8. Lily of the valley
Shade garden favorite lily of the valley is the perfect solution for areas that receive very little sunlight. The wonderfully fragrant nodding flowers on delicate upright stems look fabulous planted up in a container as part of your spring planter ideas.
'Personally, one of my favorite plants to grow in partial shade or dappled shade is lily of the valley,' says Travis Turgeon, plant expert at Potted Exotics. 'When grown in partial or dappled shade, they bloom with tons of beautiful white bell-shaped flowers, and they release a wonderful fragrance that adds to any garden aesthetic. These will even grow and bloom in full shade conditions.'
While they aren't in bloom, their foliage remains a deep green, so it's an elegant choice throughout the growing season. 'They are hardy in USDA zones 3-9, but will tolerate conditions on the shoulder of each zone,' adds Travis. 'On top of it all, lily of the valley is one of the easiest garden plants to care for, without a doubt.'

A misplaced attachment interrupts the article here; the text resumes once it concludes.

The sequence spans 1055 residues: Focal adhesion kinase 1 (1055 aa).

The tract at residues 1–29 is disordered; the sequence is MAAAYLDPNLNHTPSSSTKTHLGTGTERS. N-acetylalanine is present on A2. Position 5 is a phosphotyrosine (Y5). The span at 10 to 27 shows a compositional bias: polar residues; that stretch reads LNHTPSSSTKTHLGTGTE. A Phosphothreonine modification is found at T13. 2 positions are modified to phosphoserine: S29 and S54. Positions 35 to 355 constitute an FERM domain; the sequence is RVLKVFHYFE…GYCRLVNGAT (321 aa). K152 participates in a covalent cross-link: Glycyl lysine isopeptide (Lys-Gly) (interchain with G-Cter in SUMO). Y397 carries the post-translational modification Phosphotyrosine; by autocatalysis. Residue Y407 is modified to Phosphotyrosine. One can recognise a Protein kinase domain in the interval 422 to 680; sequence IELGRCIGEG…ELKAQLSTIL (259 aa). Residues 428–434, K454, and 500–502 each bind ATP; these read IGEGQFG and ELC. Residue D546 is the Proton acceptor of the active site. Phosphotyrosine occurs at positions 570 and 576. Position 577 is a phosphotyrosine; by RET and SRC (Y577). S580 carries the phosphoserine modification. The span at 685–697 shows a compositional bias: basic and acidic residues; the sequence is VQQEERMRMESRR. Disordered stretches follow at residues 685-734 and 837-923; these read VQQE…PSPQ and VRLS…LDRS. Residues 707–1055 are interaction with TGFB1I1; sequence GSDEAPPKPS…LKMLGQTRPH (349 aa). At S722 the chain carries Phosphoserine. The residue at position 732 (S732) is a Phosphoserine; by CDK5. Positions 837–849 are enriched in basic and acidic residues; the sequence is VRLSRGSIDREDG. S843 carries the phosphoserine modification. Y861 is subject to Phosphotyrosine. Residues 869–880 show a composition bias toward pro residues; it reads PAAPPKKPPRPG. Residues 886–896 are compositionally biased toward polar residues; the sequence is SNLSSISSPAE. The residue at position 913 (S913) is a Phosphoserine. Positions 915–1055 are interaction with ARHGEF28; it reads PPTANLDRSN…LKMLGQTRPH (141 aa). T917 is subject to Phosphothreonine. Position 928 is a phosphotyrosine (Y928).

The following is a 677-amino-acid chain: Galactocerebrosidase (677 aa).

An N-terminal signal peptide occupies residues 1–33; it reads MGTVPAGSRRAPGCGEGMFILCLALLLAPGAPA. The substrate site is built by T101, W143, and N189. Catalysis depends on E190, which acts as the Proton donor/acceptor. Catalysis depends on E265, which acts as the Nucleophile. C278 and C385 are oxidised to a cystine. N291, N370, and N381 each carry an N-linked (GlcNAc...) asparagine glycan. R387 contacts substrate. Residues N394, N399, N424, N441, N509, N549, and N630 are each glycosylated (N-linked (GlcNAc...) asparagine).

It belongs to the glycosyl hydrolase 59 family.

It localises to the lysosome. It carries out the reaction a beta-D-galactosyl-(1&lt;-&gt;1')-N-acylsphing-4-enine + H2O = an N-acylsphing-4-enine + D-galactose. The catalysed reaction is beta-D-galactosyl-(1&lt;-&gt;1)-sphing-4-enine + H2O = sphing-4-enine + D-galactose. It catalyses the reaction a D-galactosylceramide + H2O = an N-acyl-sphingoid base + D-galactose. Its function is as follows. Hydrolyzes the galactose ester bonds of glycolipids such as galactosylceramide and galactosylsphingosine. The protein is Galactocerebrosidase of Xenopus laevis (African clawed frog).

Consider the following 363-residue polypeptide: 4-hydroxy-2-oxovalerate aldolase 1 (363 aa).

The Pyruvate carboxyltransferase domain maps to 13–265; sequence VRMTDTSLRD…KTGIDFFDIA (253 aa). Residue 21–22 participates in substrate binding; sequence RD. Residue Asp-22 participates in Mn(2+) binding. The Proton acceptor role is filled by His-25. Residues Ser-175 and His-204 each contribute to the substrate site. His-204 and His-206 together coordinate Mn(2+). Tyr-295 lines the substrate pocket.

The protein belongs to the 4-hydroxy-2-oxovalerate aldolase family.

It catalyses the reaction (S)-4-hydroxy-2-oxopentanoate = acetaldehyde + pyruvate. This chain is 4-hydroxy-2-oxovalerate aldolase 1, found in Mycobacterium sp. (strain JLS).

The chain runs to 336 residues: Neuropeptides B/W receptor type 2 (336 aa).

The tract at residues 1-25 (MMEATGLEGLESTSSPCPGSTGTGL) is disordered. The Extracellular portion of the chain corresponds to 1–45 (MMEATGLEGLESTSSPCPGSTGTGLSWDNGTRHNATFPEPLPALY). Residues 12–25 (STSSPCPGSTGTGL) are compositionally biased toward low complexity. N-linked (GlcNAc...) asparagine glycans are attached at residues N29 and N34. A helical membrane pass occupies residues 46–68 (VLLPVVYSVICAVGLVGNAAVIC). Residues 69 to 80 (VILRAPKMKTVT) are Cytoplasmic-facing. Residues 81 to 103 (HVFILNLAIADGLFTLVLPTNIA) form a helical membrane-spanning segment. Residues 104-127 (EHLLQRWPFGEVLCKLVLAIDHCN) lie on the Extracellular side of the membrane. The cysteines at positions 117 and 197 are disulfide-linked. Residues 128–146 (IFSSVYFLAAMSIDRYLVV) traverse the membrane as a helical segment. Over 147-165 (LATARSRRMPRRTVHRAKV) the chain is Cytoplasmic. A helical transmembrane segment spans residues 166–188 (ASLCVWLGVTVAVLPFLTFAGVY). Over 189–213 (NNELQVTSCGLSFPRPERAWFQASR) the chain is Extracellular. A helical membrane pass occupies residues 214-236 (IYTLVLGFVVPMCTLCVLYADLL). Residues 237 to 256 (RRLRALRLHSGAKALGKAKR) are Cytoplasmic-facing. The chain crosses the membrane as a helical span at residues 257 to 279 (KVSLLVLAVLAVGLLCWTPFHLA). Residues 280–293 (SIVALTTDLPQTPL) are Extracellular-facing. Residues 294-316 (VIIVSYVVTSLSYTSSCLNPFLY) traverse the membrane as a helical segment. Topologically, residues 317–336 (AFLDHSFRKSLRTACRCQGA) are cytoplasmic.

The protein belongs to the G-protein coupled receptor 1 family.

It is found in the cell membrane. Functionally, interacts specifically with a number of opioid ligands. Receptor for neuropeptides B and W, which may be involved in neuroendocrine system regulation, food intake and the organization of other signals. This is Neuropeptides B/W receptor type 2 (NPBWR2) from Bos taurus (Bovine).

As these choices prove, it's not just flowers for pots in full sun that can introduce plenty of color and vibrancy to your yard. These shade-loving container plants can be just as effective as their sun-loving cousins, brightening up your outdoor space in perhaps more unexpected ways.
Going for the right plant for the right place is key, however. Avoid a costly container gardening mistake by ensuring your plant of choice can cope with shady conditions if you're placing it in a spot that doesn't get much sun.
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Lifestyle journalist Sarah Wilson has been writing about flowers, plants, and garden design and trends since 2015. Having already studied introductory garden and landscape design as well as a course in floristry she is currently adding to her list of qualifications with an RHS Level 2 course in the Principles of Plant Growth and Development. In addition to homesandgardens.com and livingetc.com she's written for gardeningetc.com, Modern Gardens and Country Homes & Interiors magazines.